The traditional eye surgery poem

Manticore

The baby features of the manticore
its cold dull eyes, its teeth black with decay
red hair above the eyes that’s tinged with grey.
Saliva drools in foul ropes from its jaw.

Its talons rust with dried and flaking blood.
A scorpion sting jabs brutal from its tail.
And when it hunts, you hear a distant wail.
If it comes closer, it means nothing good.

It used to hunt on high parched desert hills
but now tips over dustbins for its meat.
It basks on subway gratings for the heat
and waits for prey on first floor window sills.

It seeks out babies and devours them whole.
Don’t stroke or feed it. Call in Pest Control.

And that, with any luck, is that – my fourth eye surgery this year and my sight is not only saved but better than ever before. Thanks to the NHS.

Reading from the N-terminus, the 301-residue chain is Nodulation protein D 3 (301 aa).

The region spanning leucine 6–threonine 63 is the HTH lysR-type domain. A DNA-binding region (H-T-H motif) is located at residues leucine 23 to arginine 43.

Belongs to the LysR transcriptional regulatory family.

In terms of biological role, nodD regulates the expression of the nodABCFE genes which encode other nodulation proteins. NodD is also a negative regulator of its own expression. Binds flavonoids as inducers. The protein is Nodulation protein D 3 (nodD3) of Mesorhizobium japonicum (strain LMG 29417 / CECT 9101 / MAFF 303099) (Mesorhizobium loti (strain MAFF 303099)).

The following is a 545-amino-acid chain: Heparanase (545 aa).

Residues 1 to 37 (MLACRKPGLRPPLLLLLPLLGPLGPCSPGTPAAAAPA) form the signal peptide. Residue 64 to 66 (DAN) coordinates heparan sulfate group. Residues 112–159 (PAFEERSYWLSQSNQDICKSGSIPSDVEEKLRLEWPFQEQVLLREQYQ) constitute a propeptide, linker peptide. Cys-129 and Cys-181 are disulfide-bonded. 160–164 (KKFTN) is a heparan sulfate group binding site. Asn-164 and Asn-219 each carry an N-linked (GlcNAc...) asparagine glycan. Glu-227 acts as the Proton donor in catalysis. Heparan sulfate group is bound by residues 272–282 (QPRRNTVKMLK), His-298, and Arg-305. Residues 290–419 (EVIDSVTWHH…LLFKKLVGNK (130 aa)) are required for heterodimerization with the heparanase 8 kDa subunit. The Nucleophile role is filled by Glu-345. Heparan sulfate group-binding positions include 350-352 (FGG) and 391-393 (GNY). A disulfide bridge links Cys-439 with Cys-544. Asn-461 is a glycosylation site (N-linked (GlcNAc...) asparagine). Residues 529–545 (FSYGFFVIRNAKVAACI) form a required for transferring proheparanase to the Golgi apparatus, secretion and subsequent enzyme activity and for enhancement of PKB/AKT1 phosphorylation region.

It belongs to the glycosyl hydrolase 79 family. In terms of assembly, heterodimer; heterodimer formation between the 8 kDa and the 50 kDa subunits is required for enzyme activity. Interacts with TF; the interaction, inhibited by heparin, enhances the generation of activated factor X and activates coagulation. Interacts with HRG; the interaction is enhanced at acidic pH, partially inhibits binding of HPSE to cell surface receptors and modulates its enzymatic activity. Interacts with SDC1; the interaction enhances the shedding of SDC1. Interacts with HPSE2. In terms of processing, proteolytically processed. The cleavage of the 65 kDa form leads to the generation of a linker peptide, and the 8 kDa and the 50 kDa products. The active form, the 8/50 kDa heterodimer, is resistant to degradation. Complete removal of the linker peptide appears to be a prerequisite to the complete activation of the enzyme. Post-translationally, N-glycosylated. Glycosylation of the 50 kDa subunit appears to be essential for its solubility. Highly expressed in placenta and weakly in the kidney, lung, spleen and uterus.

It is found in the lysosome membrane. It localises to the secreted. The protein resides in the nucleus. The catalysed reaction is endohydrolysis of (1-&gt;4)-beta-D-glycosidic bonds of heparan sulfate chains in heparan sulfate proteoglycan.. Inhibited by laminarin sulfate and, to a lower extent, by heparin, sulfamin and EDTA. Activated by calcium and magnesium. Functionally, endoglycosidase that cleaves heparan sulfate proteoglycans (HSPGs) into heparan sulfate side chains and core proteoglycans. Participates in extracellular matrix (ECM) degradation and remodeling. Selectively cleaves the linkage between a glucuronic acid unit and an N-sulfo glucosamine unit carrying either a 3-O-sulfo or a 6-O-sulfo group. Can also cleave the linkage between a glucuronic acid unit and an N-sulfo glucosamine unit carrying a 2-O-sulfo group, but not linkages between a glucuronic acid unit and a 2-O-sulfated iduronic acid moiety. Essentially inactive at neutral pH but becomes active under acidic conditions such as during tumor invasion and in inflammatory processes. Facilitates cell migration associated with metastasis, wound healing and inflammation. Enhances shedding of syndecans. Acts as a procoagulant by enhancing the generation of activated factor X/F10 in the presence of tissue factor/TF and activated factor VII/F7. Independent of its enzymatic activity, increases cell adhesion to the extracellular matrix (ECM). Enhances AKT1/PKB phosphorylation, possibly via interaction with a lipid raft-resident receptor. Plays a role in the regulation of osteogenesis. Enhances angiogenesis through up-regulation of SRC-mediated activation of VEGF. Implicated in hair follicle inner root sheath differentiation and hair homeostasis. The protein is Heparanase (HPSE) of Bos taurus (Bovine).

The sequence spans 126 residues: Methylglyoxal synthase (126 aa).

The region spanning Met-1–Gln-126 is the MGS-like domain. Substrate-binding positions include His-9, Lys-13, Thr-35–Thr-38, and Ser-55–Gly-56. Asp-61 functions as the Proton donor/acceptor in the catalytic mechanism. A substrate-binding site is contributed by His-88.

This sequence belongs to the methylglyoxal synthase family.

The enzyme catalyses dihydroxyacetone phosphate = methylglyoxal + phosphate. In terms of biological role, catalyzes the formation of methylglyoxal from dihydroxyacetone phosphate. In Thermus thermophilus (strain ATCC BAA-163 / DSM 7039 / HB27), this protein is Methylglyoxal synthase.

Let’s see whether, with my major weight loss, I can get them to fix my surgical hernia.

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About rozkaveney

Middleaged, trans, novelist, poet, activist
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5 Responses to The traditional eye surgery poem

  1. desperance says:

    Yay for saved eyesight, and I love the poem. (Also, yay for being pinklisted!)

    Good luck with the next, and good healing.

  2. gonzo21 says:

    Gods bless the NHS.

  3. ffutures says:

    Love the poem – and the idea of pest control equipped to handle manticores!

    Glad to hear things are going well in the eye dept., hope they continue to do so.

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